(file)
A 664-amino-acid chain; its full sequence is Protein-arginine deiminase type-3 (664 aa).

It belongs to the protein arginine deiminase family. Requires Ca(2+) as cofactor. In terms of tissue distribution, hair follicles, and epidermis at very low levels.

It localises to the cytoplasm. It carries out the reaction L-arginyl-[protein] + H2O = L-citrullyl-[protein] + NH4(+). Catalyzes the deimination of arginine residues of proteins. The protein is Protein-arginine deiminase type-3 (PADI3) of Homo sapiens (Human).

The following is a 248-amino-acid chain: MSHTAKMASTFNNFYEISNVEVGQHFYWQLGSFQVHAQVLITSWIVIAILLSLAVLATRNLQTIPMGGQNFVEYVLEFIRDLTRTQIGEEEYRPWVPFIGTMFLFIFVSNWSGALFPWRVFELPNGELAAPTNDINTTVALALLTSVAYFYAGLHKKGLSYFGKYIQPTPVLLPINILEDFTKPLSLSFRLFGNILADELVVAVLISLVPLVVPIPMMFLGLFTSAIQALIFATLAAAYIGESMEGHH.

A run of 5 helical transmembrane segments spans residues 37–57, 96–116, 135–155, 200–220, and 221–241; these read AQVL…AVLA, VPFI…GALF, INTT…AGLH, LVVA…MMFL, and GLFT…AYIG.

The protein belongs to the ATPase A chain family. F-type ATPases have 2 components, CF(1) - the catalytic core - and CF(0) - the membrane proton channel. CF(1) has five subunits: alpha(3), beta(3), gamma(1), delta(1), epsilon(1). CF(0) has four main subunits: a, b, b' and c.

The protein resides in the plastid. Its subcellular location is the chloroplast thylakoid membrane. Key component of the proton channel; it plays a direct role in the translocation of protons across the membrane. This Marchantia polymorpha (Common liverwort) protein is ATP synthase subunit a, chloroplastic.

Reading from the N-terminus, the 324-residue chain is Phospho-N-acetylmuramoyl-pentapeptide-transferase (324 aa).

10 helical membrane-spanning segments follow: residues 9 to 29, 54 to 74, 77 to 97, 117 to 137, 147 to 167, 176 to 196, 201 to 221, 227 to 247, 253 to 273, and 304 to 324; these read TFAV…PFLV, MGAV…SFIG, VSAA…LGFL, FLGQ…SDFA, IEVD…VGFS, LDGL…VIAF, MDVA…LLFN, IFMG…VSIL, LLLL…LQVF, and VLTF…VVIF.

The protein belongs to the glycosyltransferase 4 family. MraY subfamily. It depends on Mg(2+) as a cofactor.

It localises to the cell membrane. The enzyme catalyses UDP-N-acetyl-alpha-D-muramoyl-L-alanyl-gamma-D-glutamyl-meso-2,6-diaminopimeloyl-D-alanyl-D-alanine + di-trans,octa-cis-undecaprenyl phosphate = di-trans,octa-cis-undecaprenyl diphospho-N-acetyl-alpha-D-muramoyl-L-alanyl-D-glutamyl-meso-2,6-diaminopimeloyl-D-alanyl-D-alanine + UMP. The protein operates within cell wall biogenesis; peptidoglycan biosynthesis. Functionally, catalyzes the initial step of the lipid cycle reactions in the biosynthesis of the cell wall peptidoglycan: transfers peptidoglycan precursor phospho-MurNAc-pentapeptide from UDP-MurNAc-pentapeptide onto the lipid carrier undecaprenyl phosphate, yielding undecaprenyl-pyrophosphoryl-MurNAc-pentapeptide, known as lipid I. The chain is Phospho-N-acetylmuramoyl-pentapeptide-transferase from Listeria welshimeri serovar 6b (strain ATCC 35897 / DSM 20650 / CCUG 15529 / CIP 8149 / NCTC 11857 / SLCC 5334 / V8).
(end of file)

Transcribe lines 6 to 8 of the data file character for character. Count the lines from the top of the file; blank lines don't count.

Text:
The protein belongs to the ATPase A chain family. F-type ATPases have 2 components, CF(1) - the catalytic core - and CF(0) - the membrane proton channel. CF(1) has five subunits: alpha(3), beta(3), gamma(1), delta(1), epsilon(1). CF(0) has four main subunits: a, b, b' and c.

The protein resides in the plastid. Its subcellular location is the chloroplast thylakoid membrane. Key component of the proton channel; it plays a direct role in the translocation of protons across the membrane. This Marchantia polymorpha (Common liverwort) protein is ATP synthase subunit a, chloroplastic.

Reading from the N-terminus, the 324-residue chain is Phospho-N-acetylmuramoyl-pentapeptide-transferase (324 aa).